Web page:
Artist Gene Colan, whose mastery of expression and action alike made him a giant of the Silver Age and beyond, passed away tonight, longtime friend and helper Clifford Meth reports. Colan had been in a coma following a fall and in general ill health from ongoing liver problems.
Colan was part of the glorious ’60s Bullpen era with work on Iron Man, Dr. Strange, and especially Daredevil — it was great, pioneering work, dynamic with an unusual style that was a whole different school from the angular Kirby, more fluid, and observed. As great as his superhero work was, he found an even better fit for his style in the ’70s with a 70-issue run on TOMB OF DRACULA — despite the lurid title, Colan’s artwork, always sensitive to small nuances of characters, perfectly mirrored the horror soap opera that Marv Wolfman crafted.
He followed this up with a run on HOWARD THE DUCK, Steve Gerber’s acerbic study of alienation in waterfowl form. Colan handled both the comedy and such outre characters as Dr. Bong with aplomb. With such varied material under his belt, he moved into the independent era with work on such books as DETECTIVES Inc. and NATHANIEL DUSK, as well as STEWART THE RAT, a parallel of sorts to HOWARD THE DUCK.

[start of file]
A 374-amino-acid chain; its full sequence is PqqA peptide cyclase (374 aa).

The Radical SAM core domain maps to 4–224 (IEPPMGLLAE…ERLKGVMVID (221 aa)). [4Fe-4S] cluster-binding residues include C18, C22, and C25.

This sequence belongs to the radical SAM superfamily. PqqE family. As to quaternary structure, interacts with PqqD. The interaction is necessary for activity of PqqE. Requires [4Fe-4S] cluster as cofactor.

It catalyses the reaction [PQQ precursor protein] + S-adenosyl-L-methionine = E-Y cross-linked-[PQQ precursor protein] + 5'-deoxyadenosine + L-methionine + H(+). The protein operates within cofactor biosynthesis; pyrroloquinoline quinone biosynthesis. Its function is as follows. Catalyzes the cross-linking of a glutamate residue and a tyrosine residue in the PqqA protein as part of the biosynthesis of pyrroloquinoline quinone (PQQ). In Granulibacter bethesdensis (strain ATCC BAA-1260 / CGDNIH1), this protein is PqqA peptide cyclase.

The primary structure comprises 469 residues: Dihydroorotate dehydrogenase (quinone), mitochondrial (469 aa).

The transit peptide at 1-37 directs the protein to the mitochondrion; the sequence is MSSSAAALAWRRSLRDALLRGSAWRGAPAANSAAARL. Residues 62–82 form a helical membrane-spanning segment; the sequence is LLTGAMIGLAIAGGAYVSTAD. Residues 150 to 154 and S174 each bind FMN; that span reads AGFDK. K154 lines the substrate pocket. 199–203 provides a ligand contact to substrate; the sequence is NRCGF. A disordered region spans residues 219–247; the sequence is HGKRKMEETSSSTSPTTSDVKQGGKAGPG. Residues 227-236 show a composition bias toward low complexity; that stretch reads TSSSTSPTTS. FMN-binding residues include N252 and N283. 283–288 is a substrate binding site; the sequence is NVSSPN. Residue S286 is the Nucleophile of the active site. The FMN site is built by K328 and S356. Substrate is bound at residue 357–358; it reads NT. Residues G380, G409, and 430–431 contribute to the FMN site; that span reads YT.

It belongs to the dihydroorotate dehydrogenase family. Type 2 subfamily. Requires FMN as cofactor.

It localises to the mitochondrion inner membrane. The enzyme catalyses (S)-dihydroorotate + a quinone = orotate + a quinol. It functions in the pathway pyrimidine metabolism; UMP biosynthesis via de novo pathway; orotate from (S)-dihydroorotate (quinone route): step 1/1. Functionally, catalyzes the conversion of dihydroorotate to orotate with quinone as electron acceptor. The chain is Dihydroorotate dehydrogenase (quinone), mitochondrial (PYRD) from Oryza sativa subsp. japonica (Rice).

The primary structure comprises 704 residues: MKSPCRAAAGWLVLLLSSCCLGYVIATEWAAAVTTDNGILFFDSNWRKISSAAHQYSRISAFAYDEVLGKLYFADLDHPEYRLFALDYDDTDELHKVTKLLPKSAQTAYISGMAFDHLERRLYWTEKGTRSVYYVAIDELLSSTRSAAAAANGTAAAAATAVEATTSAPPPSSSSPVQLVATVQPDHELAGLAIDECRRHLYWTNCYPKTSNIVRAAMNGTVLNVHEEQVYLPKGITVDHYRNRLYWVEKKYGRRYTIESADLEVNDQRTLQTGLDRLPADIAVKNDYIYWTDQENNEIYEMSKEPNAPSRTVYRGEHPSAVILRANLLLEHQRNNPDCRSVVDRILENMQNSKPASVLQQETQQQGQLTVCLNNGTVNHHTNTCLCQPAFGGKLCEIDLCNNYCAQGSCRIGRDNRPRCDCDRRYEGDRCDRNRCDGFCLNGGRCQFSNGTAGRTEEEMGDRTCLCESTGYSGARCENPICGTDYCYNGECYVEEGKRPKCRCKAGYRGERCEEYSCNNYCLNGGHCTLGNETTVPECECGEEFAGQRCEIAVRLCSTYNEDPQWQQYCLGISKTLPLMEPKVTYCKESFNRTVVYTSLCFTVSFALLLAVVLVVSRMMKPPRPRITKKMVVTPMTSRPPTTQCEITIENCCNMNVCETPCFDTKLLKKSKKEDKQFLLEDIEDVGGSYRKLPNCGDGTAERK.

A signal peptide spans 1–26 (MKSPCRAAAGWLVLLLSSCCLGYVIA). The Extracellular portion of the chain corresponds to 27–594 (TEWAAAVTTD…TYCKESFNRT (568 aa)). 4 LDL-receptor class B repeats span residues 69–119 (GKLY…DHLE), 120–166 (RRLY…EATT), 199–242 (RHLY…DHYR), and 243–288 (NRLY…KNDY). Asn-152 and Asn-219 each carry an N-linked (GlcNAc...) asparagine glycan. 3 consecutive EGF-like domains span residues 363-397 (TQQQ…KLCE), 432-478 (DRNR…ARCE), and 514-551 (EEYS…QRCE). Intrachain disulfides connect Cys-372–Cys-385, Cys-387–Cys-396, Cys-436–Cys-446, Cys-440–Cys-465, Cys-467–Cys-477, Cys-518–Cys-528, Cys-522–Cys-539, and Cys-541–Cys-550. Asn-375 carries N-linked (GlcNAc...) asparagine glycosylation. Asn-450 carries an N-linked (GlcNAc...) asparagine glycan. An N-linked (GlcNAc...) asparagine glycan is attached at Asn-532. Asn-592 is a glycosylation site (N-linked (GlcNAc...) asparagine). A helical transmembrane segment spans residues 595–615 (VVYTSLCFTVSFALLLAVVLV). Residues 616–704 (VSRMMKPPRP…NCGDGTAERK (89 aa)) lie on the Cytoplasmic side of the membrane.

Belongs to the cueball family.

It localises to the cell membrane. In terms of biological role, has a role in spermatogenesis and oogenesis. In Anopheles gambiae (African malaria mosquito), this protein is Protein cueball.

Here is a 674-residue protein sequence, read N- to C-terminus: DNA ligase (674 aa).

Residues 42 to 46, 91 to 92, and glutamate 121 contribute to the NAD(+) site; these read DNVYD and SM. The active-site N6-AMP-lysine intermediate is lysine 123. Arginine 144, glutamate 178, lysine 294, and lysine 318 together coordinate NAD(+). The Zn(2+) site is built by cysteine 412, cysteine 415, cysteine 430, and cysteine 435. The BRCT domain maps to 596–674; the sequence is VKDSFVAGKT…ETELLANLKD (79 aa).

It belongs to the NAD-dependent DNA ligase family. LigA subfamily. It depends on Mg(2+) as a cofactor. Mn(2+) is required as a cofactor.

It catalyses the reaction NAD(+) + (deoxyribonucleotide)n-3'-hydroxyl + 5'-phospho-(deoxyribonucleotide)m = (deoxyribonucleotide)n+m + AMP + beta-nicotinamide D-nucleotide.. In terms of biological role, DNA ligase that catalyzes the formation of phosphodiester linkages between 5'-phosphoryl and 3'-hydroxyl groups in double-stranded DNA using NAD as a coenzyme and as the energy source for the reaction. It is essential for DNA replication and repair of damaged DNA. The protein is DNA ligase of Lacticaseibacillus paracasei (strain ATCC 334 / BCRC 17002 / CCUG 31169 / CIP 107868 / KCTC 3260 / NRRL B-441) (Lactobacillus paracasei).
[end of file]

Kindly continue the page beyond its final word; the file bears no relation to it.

Colan worked steadily in later years, as much as his health would allow. As recently as 2009, he won an Eisner award for an issue of CAPTAIN AMERICA written by Ed Brubaker. In recent years, as is natural with older people, declining health made it more difficult for him to work, and various benefits and tributes were set up to help him.
Colan was a hugely loved and influential artist, and tributes will be pouring out for days. He’s trending on Twitter as we write this.
I am terribly saddened to lose Gene. He was a gentle and deeply spiritual man, a bright light in every context, and those who knew him at any level were enriched by his warmth and generous nature.
He has details of Colan’s passing and more thoughts on their friendship in the link.